structural insulated panel
SIPs not only have high R-values but also high strength-to-weight ratios. An SIP typically consists of 4- to 8-inch thick foam board insulation sandwiched between two oriented strand boards (OSB) or other structural facing materials. Manufacturers usually can customize the exterior and interior sheathing materials according to customer requirements. The facing is glued to the foam core. The panel is then either pressed or placed in a vacuum to bond the sheathing and core together.
SIPs can be produced in various sizes or dimensions. Some manufacturers can make panels as large as 81×281 in. (1.06×7.14 m), which require a crane to erect.
The quality of SIPs' manufacturing is very important to ensure a long life and performance. The panels must be glued, pressed, and cured properly to ensure that they don't delaminate. The panels also must have smooth surfaces and edges to prevent gaps from occurring when they're connected at the job site. Before purchasing SIPs, ask manufacturers about their quality control and testing procedures. Read and compare warranties carefully.
Types of SIPsThe most common types of SIPs use insulation made from expanded polystyrene or polyisocyanurate, a polyurethane derivative. You can also find SIPs with a compressed, insulating straw core.
Some manufacturers are examining ways of using cementitious and rigid fibrous insulating materials.
Expanded polystyrene insulated panelsThe majority of SIPs are manufactured with expanded polystyrene (EPS) foam board or beadboard insulation. There are two types: molded expanded polystyrene (MEPS) and extruded expanded polystyrene (XEPS) foam board. This type of SIP has a nominal R-value of about 4 per inch (2.5 cm) to 5 per inch of thickness.
Standard thicknesses for either type range from 3.5 to 7.5 in. (89–190 mm) for wall panels and 5.5–11.5 in. (140–292 mm) for ceiling panels. They are available in almost any size; however, common wall panels are 41×81 in. (1.04×1.06 m) and weigh 110 lb. (50 kg).
Polyisocyanurate and polyurethane insulated panelsSome manufacturers choose to use polyisocyanurate or polyurethane as the insulating material. Foam board or liquid foam can be used to manufacture an SIP. Liquid foam can be injected between two wood skins under considerable pressure. When hardened, the foam produces a strong bond between the foam and the skins.
Polyurethane and polyisocyanurate SIPs have a nominal R-value of around R-6 to R-7 per inch (2.5 cm) of thickness. Liquid foams contain a blowing agent (an HCFC gas), some of which escapes over time, reducing the initial R-value of the SIP from about R-9 to R-7.
Wall panels made of polyisocyanurate or polyurethane are typically 3.5 in. (89 mm) thick. Ceiling panels are up to 7.5 in. (190 mm) thick. These panels, although more expensive, are more fire and water vapor-diffusion resistant than EPS. They also insulate 30-40% better per given thickness.
Compressed straw core insulated panelsStraw SIPs are more environmentally friendly than the other types because they're made from renewable, recycled waste agricultural straw. However, straw SIPs offer less insulation per inch of thickness, and they are considerably heavier.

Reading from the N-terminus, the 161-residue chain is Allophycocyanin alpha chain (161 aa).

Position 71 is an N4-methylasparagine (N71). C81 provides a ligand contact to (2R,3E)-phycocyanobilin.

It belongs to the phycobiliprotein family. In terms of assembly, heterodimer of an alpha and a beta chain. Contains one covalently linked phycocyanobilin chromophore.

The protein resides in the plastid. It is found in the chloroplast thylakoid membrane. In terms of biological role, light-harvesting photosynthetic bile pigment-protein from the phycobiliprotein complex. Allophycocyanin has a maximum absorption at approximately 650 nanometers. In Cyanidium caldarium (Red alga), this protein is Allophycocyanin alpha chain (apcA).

InstallationSIPs are made in a factory and shipped to job sites. Builders then connect them together to construct a house. The speed of construction when using SIPs is much faster than other types of residential construction, especially if the builder is familiar with them. Shells can be erected quickly, saving labor time and money, without compromising quality. These savings can help compensate for the fact that SIPs usually cost more than other construction systems.
Many SIP manufacturers also offer "panelized housing kits." The builder needs only to assemble the pre-cut pieces. Additional openings for doors and windows can be cut with standard tools at the construction site.
When installed according to manufacturers' recommendations, SIPs meet all building codes and pass the American Society for Testing and Materials (ASTM) standards of safety. In buildings constructed of SIPs, fire investigators have found that the panels held up well. For example, in one case where the structure exceeded 1,000 °F (538 °C) in the ceiling areas and 200 °F (93 °C) near the floors, most wall panels and much of the ceiling remained intact. An examination of the wall panels revealed that the foam core had neither melted nor delaminated from the skins. In similar cases, a lack of oxygen seemingly caused the fire to extinguish itself. The air supply in a structural insulated panel home can be quickly consumed in a fire.
Areas of concernFire safety is a common concern about using SIPs. However, when the interior of the SIP is covered with a fire-rated material, such as gypsum board, it protects the SIP facing and foam long enough to give building occupants a good measure of escape time.
Insects and rodents (like with any house) can become a problem for SIPs as well. Any foam insulation product can provide a good environment for these pests to dwell. A few cases have been noted where insects and rodents have tunneled throughout the SIPs. Some manufacturers issue guidelines for preventing these problems, including the following:
Related category• INSULATION TOPICS
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